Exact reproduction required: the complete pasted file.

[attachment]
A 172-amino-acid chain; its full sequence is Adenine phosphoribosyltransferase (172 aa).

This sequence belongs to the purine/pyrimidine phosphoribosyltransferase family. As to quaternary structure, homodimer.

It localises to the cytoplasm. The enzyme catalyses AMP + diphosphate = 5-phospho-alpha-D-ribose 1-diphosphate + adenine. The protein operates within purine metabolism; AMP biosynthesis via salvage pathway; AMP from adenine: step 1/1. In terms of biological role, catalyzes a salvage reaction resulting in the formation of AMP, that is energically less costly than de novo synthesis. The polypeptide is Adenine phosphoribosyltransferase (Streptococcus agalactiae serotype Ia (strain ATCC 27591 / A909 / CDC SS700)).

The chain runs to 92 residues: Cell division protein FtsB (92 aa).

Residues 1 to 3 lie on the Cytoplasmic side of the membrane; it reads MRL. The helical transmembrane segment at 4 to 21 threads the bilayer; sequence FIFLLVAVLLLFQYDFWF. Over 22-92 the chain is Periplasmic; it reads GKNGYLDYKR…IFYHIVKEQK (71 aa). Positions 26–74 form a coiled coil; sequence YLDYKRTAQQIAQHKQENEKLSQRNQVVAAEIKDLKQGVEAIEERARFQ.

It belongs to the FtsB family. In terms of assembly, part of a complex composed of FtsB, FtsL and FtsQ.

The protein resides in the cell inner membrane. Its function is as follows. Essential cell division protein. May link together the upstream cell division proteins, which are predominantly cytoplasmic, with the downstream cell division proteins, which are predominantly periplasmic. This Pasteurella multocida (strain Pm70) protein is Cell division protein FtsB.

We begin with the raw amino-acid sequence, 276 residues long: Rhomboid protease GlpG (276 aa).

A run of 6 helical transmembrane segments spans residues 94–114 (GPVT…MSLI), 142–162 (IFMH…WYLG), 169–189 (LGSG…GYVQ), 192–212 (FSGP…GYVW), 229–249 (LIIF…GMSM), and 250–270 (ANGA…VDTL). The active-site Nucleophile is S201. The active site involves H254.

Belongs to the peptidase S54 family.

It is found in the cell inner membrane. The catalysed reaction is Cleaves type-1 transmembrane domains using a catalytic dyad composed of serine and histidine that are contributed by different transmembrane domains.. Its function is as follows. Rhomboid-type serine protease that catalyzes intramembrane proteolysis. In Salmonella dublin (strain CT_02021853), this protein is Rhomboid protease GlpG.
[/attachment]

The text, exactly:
A 172-amino-acid chain; its full sequence is Adenine phosphoribosyltransferase (172 aa).

This sequence belongs to the purine/pyrimidine phosphoribosyltransferase family. As to quaternary structure, homodimer.

It localises to the cytoplasm. The enzyme catalyses AMP + diphosphate = 5-phospho-alpha-D-ribose 1-diphosphate + adenine. The protein operates within purine metabolism; AMP biosynthesis via salvage pathway; AMP from adenine: step 1/1. In terms of biological role, catalyzes a salvage reaction resulting in the formation of AMP, that is energically less costly than de novo synthesis. The polypeptide is Adenine phosphoribosyltransferase (Streptococcus agalactiae serotype Ia (strain ATCC 27591 / A909 / CDC SS700)).

The chain runs to 92 residues: Cell division protein FtsB (92 aa).

Residues 1 to 3 lie on the Cytoplasmic side of the membrane; it reads MRL. The helical transmembrane segment at 4 to 21 threads the bilayer; sequence FIFLLVAVLLLFQYDFWF. Over 22-92 the chain is Periplasmic; it reads GKNGYLDYKR…IFYHIVKEQK (71 aa). Positions 26–74 form a coiled coil; sequence YLDYKRTAQQIAQHKQENEKLSQRNQVVAAEIKDLKQGVEAIEERARFQ.

It belongs to the FtsB family. In terms of assembly, part of a complex composed of FtsB, FtsL and FtsQ.

The protein resides in the cell inner membrane. Its function is as follows. Essential cell division protein. May link together the upstream cell division proteins, which are predominantly cytoplasmic, with the downstream cell division proteins, which are predominantly periplasmic. This Pasteurella multocida (strain Pm70) protein is Cell division protein FtsB.

We begin with the raw amino-acid sequence, 276 residues long: Rhomboid protease GlpG (276 aa).

A run of 6 helical transmembrane segments spans residues 94–114 (GPVT…MSLI), 142–162 (IFMH…WYLG), 169–189 (LGSG…GYVQ), 192–212 (FSGP…GYVW), 229–249 (LIIF…GMSM), and 250–270 (ANGA…VDTL). The active-site Nucleophile is S201. The active site involves H254.

Belongs to the peptidase S54 family.

It is found in the cell inner membrane. The catalysed reaction is Cleaves type-1 transmembrane domains using a catalytic dyad composed of serine and histidine that are contributed by different transmembrane domains.. Its function is as follows. Rhomboid-type serine protease that catalyzes intramembrane proteolysis. In Salmonella dublin (strain CT_02021853), this protein is Rhomboid protease GlpG.